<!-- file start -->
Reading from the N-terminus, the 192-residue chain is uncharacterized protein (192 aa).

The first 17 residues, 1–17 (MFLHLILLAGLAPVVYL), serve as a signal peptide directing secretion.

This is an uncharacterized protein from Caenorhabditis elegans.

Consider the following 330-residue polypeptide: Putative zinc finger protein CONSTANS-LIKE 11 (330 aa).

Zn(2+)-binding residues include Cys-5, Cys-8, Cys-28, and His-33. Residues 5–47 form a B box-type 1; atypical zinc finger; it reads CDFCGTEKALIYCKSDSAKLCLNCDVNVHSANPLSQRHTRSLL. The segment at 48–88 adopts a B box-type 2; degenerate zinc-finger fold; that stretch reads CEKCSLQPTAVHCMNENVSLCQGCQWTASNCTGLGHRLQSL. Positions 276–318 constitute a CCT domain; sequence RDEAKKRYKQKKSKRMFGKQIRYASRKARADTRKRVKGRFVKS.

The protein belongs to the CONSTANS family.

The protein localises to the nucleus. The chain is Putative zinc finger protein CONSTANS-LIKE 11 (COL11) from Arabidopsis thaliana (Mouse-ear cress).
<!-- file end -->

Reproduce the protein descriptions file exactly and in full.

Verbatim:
Reading from the N-terminus, the 192-residue chain is uncharacterized protein (192 aa).

The first 17 residues, 1–17 (MFLHLILLAGLAPVVYL), serve as a signal peptide directing secretion.

This is an uncharacterized protein from Caenorhabditis elegans.

Consider the following 330-residue polypeptide: Putative zinc finger protein CONSTANS-LIKE 11 (330 aa).

Zn(2+)-binding residues include Cys-5, Cys-8, Cys-28, and His-33. Residues 5–47 form a B box-type 1; atypical zinc finger; it reads CDFCGTEKALIYCKSDSAKLCLNCDVNVHSANPLSQRHTRSLL. The segment at 48–88 adopts a B box-type 2; degenerate zinc-finger fold; that stretch reads CEKCSLQPTAVHCMNENVSLCQGCQWTASNCTGLGHRLQSL. Positions 276–318 constitute a CCT domain; sequence RDEAKKRYKQKKSKRMFGKQIRYASRKARADTRKRVKGRFVKS.

The protein belongs to the CONSTANS family.

The protein localises to the nucleus. The chain is Putative zinc finger protein CONSTANS-LIKE 11 (COL11) from Arabidopsis thaliana (Mouse-ear cress).